That's what I would tell her. 

I can't help but think what 2019 Maren would tell me now. She could tell me about the challenges the next 5 years will hold, because I have no doubt there will be challenges. But she could also tell me about the progress in clinical trials and technology. And everything that led to 6th grade Leah. She could tell me about big milestones and the little things that would only be noticeable or important to a mother. Because I have no doubt there will be plenty of those too. 

In the meantime, we'll experience the big milestones and little leaps as they come, because we're on this path together. 

Happy Diagnosis Day, Miss Leah. 

Wednesday, October 29, 2014

On broken fingers and delinquent parenting

Thank you, thank you, I hereby accept the Mother of the Year Award for 2014. 

Three weeks ago, Leah was at an activity through a respite organization in our area. She goes to activities a few times a month and loves the activities and the cool, college girl respite providers. About 15 minutes after she left, I got a phone call from the organization saying Leah's finger had been accidentally slammed in a car door (her fingers are QUICK, I tell ya!). She was quite upset initially, but had calmed down and was watching a movie with the rest of the kids when they called. We decided to keep her at the activity so long as she seemed happy. 

When she got home, her finger was swollen and beginning to bruise. We put a splint on her finger and then said about 1,000 prayers that it would stay on despite her constant hand and finger stereotypies

We watched her finger for a few days. The swelling went down and the bruising ran its course; nothing looked unusual and Leah didn't seem to have any pain.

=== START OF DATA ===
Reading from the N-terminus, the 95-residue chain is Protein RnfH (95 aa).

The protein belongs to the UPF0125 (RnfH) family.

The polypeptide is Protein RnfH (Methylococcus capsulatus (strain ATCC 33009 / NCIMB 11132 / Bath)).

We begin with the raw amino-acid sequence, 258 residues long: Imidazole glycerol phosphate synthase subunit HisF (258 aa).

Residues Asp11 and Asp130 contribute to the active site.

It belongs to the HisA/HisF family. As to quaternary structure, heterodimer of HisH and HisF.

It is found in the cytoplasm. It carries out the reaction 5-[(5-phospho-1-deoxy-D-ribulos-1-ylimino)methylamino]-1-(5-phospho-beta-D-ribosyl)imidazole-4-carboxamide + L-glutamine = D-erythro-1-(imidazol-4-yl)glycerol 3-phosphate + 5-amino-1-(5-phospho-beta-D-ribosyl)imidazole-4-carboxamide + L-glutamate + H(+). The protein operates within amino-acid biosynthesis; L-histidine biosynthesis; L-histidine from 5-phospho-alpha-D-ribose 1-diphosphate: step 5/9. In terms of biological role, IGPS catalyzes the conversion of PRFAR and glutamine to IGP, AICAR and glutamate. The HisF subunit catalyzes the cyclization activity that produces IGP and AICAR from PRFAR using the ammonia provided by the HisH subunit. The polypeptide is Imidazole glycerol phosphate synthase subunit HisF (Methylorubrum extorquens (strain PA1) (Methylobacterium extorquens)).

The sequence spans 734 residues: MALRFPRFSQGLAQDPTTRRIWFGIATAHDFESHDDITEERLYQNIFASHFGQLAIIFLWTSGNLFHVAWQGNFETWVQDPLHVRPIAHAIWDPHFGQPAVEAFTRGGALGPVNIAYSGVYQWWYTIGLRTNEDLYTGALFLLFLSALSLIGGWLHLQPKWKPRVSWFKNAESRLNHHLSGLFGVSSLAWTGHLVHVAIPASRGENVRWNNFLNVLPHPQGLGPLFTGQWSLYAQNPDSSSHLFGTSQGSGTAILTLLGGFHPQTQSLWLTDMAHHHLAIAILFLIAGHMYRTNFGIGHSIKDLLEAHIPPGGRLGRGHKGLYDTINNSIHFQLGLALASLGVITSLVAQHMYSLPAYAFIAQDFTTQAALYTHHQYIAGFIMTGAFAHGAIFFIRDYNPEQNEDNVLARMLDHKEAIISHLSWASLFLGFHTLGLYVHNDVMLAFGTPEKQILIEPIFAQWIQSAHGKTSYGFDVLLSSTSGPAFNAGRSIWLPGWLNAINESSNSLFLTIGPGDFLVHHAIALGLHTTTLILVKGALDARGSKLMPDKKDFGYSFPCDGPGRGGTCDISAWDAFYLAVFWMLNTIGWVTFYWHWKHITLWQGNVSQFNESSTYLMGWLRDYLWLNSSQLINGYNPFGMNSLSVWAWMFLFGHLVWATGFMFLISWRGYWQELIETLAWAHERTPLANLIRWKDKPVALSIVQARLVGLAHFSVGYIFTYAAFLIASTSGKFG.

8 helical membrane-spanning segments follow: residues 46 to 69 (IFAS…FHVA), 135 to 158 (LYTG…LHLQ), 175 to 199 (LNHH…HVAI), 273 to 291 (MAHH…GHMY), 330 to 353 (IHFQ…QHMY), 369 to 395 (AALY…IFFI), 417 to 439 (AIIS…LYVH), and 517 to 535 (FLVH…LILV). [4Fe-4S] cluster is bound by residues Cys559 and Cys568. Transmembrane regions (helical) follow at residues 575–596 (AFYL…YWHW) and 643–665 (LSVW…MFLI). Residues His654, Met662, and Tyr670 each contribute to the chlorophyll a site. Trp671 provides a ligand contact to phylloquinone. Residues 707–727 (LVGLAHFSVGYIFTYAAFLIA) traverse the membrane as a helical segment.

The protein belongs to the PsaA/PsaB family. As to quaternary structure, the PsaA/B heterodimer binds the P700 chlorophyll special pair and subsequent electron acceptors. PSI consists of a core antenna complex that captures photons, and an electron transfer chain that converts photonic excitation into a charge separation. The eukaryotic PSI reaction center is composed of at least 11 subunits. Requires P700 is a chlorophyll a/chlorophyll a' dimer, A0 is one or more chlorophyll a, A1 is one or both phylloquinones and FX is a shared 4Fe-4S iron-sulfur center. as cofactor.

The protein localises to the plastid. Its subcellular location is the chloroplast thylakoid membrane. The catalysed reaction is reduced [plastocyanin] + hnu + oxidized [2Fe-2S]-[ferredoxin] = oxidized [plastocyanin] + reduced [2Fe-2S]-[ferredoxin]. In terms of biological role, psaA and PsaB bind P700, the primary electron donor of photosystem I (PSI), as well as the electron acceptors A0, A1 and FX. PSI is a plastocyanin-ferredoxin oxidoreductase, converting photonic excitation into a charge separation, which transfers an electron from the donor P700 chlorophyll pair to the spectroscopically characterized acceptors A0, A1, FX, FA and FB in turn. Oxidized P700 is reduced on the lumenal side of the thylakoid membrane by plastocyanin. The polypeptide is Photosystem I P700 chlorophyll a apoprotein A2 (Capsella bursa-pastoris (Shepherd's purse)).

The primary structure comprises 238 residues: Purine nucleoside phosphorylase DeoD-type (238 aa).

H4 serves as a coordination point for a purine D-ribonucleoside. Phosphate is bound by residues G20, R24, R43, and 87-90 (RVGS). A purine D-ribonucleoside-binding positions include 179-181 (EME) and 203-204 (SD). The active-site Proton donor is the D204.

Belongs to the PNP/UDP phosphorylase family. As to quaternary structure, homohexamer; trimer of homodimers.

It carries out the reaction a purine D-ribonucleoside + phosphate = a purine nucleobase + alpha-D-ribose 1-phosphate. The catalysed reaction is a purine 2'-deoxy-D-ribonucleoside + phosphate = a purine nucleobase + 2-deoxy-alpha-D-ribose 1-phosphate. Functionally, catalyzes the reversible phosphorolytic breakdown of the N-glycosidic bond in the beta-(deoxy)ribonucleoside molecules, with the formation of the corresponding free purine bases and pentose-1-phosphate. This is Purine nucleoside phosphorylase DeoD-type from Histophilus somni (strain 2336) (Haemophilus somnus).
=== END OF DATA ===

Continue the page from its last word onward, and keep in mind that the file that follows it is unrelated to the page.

So, we moved on. 

Until yesterday when the nurse at school noticed swelling again. Sure enough, her finger looked like a sausage about to burst from its casing. The nurse suspected some sort of infection since it had been a few weeks since the other swelling. So I took her to her pediatrician. He was unsure, so he sent us to the hospital for an xray. 

So we went to the hospital for an x ray. They told us to wait for the doctor to call back. 

So we waited. When the doctor called back he said he thought it wasn't an infection but that the finger was, in fact, broken, and that we needed to get her to an orthopedist. Only they don't have day-of appointments, so we'd need to go to the walk-in clinic that night. 

So, when Ryan got home, we piled in the car and waited again. When we saw the doctor, he said it looked pretty bad and thought it may need surgery, but he wanted a second opinion first and the other doctor would be in first thing in the morning. We were told to come back and we could be his first appointment. 

So, we put our tiny Leah to bed with a splinted, broken finger, three weeks after it had actually been broken. And I cried myself to sleep. 

In the morning, we went to the 2nd orthopedist. She told us that yes, it was broken. And yes, it was a pretty bad break. But, because children's bones heal so quickly, after the last three weeks it was almost completely the wrong position. To fix it, we'd have to re-break her finger and then surgically place it in the correct poision. And then let it heal all over again. The doctor thought that the risk of surgery would be greater than the reward in this case. 

So, sweet Leah was sent home with a still-broken-but-nearly-healed-in-the-wrong-position-splinted finger, simply reaffirming the fact that she is the bravest, most courageous and most easy-going child in the history of children. She is made of some tough stuff. 

But she still has opinions on the matter. 

Saturday, October 25, 2014

family picture time

Ah, family pictures. Everyone's favorite day of the year. 

Except Ryan's. And Leah's. And Kate's. 

Okay, maybe only my favorite day.

But Ryan loves them once he's done posing and the pictures are in his hands (or on his hard drive). Leah always miraculously delivers with her mile-wide, toothy grin. And Kate, well, she's Kate, and we love her. 

This year we had our pictures taken by a fellow special needs mom who we met at Up With Families last February. She is a photographer in the area and she was so great to work with - busy Leah, crazy Kate and all. 

It was really cold all week, but warmed up for the day of our pictures - we were actually getting a little hot! In an out of the beautiful Iowa foliage in an hour with reassurance that there was at least one shot where all of us were looking and smiling. I call that a success. 2014 family pics in the books.